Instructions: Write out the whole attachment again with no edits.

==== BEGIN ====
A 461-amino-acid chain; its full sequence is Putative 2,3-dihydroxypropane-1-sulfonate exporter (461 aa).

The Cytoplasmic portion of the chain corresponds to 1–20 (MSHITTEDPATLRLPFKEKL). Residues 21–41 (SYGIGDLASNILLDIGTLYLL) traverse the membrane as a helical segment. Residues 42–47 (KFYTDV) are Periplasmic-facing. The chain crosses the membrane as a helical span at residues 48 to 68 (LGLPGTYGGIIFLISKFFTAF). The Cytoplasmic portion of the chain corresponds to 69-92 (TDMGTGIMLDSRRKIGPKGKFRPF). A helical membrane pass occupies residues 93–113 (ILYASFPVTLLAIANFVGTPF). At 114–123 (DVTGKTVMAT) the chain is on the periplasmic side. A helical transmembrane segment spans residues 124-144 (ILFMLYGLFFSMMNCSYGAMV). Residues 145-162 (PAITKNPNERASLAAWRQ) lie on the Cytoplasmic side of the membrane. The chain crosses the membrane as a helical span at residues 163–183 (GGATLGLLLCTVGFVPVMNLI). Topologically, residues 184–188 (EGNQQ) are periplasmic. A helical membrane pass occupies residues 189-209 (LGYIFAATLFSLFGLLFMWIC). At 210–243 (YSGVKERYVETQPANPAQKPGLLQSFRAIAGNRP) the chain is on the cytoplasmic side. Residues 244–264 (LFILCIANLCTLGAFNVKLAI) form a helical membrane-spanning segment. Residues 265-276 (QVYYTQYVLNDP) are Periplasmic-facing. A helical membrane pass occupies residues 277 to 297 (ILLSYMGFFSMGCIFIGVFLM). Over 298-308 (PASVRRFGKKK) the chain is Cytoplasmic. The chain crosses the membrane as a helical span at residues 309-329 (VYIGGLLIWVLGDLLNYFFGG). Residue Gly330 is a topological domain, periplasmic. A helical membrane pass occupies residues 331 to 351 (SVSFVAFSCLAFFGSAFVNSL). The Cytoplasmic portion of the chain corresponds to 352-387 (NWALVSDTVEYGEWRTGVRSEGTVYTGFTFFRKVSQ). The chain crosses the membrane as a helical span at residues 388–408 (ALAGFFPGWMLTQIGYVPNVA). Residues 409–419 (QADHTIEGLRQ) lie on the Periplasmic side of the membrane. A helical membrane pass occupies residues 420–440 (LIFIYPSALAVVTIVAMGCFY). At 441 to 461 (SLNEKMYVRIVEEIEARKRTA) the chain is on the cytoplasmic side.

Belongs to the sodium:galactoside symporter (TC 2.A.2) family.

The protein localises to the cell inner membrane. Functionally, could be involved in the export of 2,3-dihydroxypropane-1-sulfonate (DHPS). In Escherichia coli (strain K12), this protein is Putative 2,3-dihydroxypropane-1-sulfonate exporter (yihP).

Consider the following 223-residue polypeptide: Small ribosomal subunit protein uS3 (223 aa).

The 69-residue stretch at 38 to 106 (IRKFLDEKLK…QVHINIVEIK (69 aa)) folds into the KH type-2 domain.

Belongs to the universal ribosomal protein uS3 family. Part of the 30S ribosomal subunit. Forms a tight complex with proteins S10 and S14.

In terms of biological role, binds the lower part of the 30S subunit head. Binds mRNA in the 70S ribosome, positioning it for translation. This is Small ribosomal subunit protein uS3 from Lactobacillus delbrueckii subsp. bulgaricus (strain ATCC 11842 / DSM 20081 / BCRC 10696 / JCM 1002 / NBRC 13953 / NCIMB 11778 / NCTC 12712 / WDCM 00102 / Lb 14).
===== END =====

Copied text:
A 461-amino-acid chain; its full sequence is Putative 2,3-dihydroxypropane-1-sulfonate exporter (461 aa).

The Cytoplasmic portion of the chain corresponds to 1–20 (MSHITTEDPATLRLPFKEKL). Residues 21–41 (SYGIGDLASNILLDIGTLYLL) traverse the membrane as a helical segment. Residues 42–47 (KFYTDV) are Periplasmic-facing. The chain crosses the membrane as a helical span at residues 48 to 68 (LGLPGTYGGIIFLISKFFTAF). The Cytoplasmic portion of the chain corresponds to 69-92 (TDMGTGIMLDSRRKIGPKGKFRPF). A helical membrane pass occupies residues 93–113 (ILYASFPVTLLAIANFVGTPF). At 114–123 (DVTGKTVMAT) the chain is on the periplasmic side. A helical transmembrane segment spans residues 124-144 (ILFMLYGLFFSMMNCSYGAMV). Residues 145-162 (PAITKNPNERASLAAWRQ) lie on the Cytoplasmic side of the membrane. The chain crosses the membrane as a helical span at residues 163–183 (GGATLGLLLCTVGFVPVMNLI). Topologically, residues 184–188 (EGNQQ) are periplasmic. A helical membrane pass occupies residues 189-209 (LGYIFAATLFSLFGLLFMWIC). At 210–243 (YSGVKERYVETQPANPAQKPGLLQSFRAIAGNRP) the chain is on the cytoplasmic side. Residues 244–264 (LFILCIANLCTLGAFNVKLAI) form a helical membrane-spanning segment. Residues 265-276 (QVYYTQYVLNDP) are Periplasmic-facing. A helical membrane pass occupies residues 277 to 297 (ILLSYMGFFSMGCIFIGVFLM). Over 298-308 (PASVRRFGKKK) the chain is Cytoplasmic. The chain crosses the membrane as a helical span at residues 309-329 (VYIGGLLIWVLGDLLNYFFGG). Residue Gly330 is a topological domain, periplasmic. A helical membrane pass occupies residues 331 to 351 (SVSFVAFSCLAFFGSAFVNSL). The Cytoplasmic portion of the chain corresponds to 352-387 (NWALVSDTVEYGEWRTGVRSEGTVYTGFTFFRKVSQ). The chain crosses the membrane as a helical span at residues 388–408 (ALAGFFPGWMLTQIGYVPNVA). Residues 409–419 (QADHTIEGLRQ) lie on the Periplasmic side of the membrane. A helical membrane pass occupies residues 420–440 (LIFIYPSALAVVTIVAMGCFY). At 441 to 461 (SLNEKMYVRIVEEIEARKRTA) the chain is on the cytoplasmic side.

Belongs to the sodium:galactoside symporter (TC 2.A.2) family.

The protein localises to the cell inner membrane. Functionally, could be involved in the export of 2,3-dihydroxypropane-1-sulfonate (DHPS). In Escherichia coli (strain K12), this protein is Putative 2,3-dihydroxypropane-1-sulfonate exporter (yihP).

Consider the following 223-residue polypeptide: Small ribosomal subunit protein uS3 (223 aa).

The 69-residue stretch at 38 to 106 (IRKFLDEKLK…QVHINIVEIK (69 aa)) folds into the KH type-2 domain.

Belongs to the universal ribosomal protein uS3 family. Part of the 30S ribosomal subunit. Forms a tight complex with proteins S10 and S14.

In terms of biological role, binds the lower part of the 30S subunit head. Binds mRNA in the 70S ribosome, positioning it for translation. This is Small ribosomal subunit protein uS3 from Lactobacillus delbrueckii subsp. bulgaricus (strain ATCC 11842 / DSM 20081 / BCRC 10696 / JCM 1002 / NBRC 13953 / NCIMB 11778 / NCTC 12712 / WDCM 00102 / Lb 14).